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Thread: Phantom vibrations from your cell phone

  1. #1

    Phantom vibrations from your cell phone

    I don't know how many of you have experienced this. Perhaps people with spinal cord injury get this spontaneously without wearing cell phones... but about once a day, I would get what I would think is a vibration from one of the two cells phones on my belt. I reach to answer it, only to find that nobody has called me. I thought that this was just me until I saw this article which first was printed in USA Today (Source).

    http://www.switched.com/2007/06/15/whos-calling-no-one/

    Is it possible that I have set my brain threshold to a high level so that the sensation is ready to be triggered and sometimes it gets triggered? I like that explanation the best because it could be easily envisioned with a memory trace and a stimulus threshold.

    One person apparently gets this most when she is awaiting an important phone call (Source). Another links it to rumblings or other similar feelings evoked by other stimuli. What I am amazed by is how common it is and how many people describe the same phenomenon.

  2. #2
    That has happened to me a couple of times.
    More often though, I don't hear a real ring from deep in my pocket when I'm in the car and the vibration is disabled.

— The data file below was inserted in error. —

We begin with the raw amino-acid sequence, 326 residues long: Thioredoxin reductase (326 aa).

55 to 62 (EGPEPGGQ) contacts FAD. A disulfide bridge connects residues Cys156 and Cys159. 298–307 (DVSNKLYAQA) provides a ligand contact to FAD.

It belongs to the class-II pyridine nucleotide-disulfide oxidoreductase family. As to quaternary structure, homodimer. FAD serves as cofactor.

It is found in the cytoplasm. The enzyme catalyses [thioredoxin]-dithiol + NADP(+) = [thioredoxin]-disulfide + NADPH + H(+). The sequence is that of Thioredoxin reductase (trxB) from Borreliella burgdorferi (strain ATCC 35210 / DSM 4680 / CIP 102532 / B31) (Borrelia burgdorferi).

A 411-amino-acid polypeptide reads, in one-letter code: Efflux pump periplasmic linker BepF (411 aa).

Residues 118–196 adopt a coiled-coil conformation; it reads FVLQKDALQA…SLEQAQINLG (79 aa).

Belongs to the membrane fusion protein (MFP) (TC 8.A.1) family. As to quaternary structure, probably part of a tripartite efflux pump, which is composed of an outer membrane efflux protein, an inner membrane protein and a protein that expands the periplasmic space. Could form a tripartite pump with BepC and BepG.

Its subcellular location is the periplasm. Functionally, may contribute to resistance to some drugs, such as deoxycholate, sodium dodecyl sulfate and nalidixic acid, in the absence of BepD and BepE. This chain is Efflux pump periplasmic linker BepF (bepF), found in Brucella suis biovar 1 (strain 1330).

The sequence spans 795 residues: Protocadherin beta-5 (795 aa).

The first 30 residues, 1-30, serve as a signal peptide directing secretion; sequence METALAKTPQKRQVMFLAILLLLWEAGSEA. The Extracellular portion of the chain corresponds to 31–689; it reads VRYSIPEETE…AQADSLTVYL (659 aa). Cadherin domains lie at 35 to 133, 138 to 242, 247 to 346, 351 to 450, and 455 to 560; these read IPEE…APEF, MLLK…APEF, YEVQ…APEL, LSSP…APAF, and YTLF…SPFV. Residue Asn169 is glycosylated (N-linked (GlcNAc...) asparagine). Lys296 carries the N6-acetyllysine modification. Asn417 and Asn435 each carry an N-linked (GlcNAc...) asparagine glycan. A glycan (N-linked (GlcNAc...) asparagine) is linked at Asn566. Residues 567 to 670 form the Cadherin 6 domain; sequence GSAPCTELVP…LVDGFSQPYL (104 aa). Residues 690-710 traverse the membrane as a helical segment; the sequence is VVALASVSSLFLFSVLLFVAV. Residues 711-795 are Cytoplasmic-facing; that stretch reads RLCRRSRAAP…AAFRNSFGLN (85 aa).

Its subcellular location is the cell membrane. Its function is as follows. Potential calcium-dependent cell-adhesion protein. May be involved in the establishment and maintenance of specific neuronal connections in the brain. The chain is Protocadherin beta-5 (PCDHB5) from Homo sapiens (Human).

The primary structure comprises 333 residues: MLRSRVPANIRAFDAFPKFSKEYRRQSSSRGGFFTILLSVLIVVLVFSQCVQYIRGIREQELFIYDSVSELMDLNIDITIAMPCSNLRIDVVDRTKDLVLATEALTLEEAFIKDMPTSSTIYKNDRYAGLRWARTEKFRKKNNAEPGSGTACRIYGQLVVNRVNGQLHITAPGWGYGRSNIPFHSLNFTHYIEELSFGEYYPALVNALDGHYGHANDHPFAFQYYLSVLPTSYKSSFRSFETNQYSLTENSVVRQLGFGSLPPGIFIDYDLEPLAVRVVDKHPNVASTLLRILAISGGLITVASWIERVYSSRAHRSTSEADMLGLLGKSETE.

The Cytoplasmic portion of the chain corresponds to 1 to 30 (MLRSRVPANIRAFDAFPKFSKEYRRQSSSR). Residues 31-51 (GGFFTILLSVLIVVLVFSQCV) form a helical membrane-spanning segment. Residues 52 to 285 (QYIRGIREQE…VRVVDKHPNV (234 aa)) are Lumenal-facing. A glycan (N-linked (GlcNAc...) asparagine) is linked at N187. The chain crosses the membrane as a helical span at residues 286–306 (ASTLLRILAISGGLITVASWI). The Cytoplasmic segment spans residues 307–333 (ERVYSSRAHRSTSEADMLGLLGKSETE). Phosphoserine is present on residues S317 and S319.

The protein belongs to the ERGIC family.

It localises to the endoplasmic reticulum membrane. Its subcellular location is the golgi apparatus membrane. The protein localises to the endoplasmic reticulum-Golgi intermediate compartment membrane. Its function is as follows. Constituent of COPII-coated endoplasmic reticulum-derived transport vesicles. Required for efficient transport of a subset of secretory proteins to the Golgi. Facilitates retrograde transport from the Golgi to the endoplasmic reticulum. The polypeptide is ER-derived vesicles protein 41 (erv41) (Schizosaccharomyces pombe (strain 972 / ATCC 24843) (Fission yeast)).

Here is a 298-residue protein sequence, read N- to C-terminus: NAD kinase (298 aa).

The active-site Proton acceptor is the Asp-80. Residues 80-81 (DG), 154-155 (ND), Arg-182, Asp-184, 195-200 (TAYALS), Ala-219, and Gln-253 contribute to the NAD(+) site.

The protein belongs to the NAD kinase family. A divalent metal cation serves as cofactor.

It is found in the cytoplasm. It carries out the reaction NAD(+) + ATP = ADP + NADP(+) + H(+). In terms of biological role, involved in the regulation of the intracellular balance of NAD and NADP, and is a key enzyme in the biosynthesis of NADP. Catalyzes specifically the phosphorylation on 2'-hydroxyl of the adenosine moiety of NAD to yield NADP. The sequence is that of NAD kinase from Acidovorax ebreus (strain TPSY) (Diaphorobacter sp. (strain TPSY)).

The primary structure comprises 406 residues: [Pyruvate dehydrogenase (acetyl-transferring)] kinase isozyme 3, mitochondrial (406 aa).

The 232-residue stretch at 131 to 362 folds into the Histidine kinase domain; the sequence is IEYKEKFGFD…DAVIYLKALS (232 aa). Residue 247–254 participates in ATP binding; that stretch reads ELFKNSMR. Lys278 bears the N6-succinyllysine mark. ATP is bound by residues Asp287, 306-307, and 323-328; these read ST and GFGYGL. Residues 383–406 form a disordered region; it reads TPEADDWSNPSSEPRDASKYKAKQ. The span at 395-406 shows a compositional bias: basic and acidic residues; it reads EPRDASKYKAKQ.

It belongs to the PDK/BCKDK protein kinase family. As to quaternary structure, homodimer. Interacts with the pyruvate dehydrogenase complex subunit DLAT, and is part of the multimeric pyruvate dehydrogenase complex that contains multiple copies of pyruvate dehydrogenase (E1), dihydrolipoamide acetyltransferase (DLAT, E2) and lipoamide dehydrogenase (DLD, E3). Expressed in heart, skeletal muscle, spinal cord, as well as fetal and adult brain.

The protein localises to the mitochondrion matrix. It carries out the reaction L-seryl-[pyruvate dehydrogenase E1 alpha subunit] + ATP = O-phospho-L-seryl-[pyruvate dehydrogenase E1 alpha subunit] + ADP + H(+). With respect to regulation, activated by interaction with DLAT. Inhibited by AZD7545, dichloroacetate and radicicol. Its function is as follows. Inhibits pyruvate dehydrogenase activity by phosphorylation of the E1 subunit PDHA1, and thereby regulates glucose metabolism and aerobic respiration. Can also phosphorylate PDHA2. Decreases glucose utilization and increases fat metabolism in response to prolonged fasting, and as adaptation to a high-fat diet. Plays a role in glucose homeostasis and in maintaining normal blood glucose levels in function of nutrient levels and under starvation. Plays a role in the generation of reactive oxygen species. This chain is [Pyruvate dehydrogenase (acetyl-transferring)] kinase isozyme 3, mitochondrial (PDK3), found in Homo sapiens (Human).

- Richard

  3. #3
    This happened ALL the time, especially with my phone in my pocket..thought I was the only one/going crazy. Now, I will hear clear as day my ringtone when it isn't ringing.

  4. #4
    Wow, this is strange. I thought I had my own private insanity.

    I was attributing this to spinal edema and scarring. In the months following initial injury, my hips would feel as they were vibrating when I bent my neck & head down to look at the ground. I just assumed my almost daily "vibrations" were related to that, even though my neck may be straight. Thing is, I now only feel this vibration in my left front hip pocket where I keep my cell phone, and I feel the vibration when it's not in there as well.

  5. #5
    Senior Member Aly's Avatar
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    Now that I don't think I am crazy I will ask my friends if this happens to them also. Sometimes I will feel a vibration in my armrest thinking it is coming from my phone. I just attributed it to some vibration in the floor moving to my chair from the elevator or people rolling carts or something of that nature down the hall.
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  6. #6
    i was getting them a lot for awhile. i was checking to see if i had a vm or test alert too. mine were on the opposite side than my injured side, weird i thought i was getting some nerve problems it was happening so much.
    i rarely get phone calls, so its weird.
    cauda equina

  7. #7
    Senior Member 6string's Avatar
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    It happens to me a couple of times a day. I could never figure out why I could feel the vibration and not hear the ring. You mean there could be some scientific basis for this!?